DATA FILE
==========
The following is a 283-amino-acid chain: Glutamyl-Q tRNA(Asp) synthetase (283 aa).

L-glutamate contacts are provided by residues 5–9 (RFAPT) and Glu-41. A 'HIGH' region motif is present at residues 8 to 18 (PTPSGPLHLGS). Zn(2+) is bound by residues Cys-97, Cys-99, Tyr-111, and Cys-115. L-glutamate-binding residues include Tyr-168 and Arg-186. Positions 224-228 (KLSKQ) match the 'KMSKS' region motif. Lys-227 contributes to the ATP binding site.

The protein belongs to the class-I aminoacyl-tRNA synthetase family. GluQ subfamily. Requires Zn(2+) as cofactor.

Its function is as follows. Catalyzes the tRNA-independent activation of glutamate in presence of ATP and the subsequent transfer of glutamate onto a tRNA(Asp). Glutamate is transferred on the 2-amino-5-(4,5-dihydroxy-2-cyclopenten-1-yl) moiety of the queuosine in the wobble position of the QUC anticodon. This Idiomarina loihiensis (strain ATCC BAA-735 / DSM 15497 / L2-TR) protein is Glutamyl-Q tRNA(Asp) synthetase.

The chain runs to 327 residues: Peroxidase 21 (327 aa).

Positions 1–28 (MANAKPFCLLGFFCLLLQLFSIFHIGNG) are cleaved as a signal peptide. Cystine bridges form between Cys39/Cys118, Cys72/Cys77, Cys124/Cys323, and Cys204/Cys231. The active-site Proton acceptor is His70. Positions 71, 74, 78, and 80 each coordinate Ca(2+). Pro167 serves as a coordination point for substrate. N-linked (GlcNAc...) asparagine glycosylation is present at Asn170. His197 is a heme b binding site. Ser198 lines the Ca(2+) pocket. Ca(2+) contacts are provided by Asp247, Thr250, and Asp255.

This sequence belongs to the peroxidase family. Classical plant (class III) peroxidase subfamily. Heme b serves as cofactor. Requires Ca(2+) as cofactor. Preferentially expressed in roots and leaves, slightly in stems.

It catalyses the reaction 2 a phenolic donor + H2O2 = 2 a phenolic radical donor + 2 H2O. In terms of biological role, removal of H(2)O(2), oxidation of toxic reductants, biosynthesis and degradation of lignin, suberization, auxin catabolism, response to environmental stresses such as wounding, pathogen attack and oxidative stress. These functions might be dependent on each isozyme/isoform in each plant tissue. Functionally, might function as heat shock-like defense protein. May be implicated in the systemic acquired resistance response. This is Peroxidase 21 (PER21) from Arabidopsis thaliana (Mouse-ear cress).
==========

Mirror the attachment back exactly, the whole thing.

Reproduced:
The following is a 283-amino-acid chain: Glutamyl-Q tRNA(Asp) synthetase (283 aa).

L-glutamate contacts are provided by residues 5–9 (RFAPT) and Glu-41. A 'HIGH' region motif is present at residues 8 to 18 (PTPSGPLHLGS). Zn(2+) is bound by residues Cys-97, Cys-99, Tyr-111, and Cys-115. L-glutamate-binding residues include Tyr-168 and Arg-186. Positions 224-228 (KLSKQ) match the 'KMSKS' region motif. Lys-227 contributes to the ATP binding site.

The protein belongs to the class-I aminoacyl-tRNA synthetase family. GluQ subfamily. Requires Zn(2+) as cofactor.

Its function is as follows. Catalyzes the tRNA-independent activation of glutamate in presence of ATP and the subsequent transfer of glutamate onto a tRNA(Asp). Glutamate is transferred on the 2-amino-5-(4,5-dihydroxy-2-cyclopenten-1-yl) moiety of the queuosine in the wobble position of the QUC anticodon. This Idiomarina loihiensis (strain ATCC BAA-735 / DSM 15497 / L2-TR) protein is Glutamyl-Q tRNA(Asp) synthetase.

The chain runs to 327 residues: Peroxidase 21 (327 aa).

Positions 1–28 (MANAKPFCLLGFFCLLLQLFSIFHIGNG) are cleaved as a signal peptide. Cystine bridges form between Cys39/Cys118, Cys72/Cys77, Cys124/Cys323, and Cys204/Cys231. The active-site Proton acceptor is His70. Positions 71, 74, 78, and 80 each coordinate Ca(2+). Pro167 serves as a coordination point for substrate. N-linked (GlcNAc...) asparagine glycosylation is present at Asn170. His197 is a heme b binding site. Ser198 lines the Ca(2+) pocket. Ca(2+) contacts are provided by Asp247, Thr250, and Asp255.

This sequence belongs to the peroxidase family. Classical plant (class III) peroxidase subfamily. Heme b serves as cofactor. Requires Ca(2+) as cofactor. Preferentially expressed in roots and leaves, slightly in stems.

It catalyses the reaction 2 a phenolic donor + H2O2 = 2 a phenolic radical donor + 2 H2O. In terms of biological role, removal of H(2)O(2), oxidation of toxic reductants, biosynthesis and degradation of lignin, suberization, auxin catabolism, response to environmental stresses such as wounding, pathogen attack and oxidative stress. These functions might be dependent on each isozyme/isoform in each plant tissue. Functionally, might function as heat shock-like defense protein. May be implicated in the systemic acquired resistance response. This is Peroxidase 21 (PER21) from Arabidopsis thaliana (Mouse-ear cress).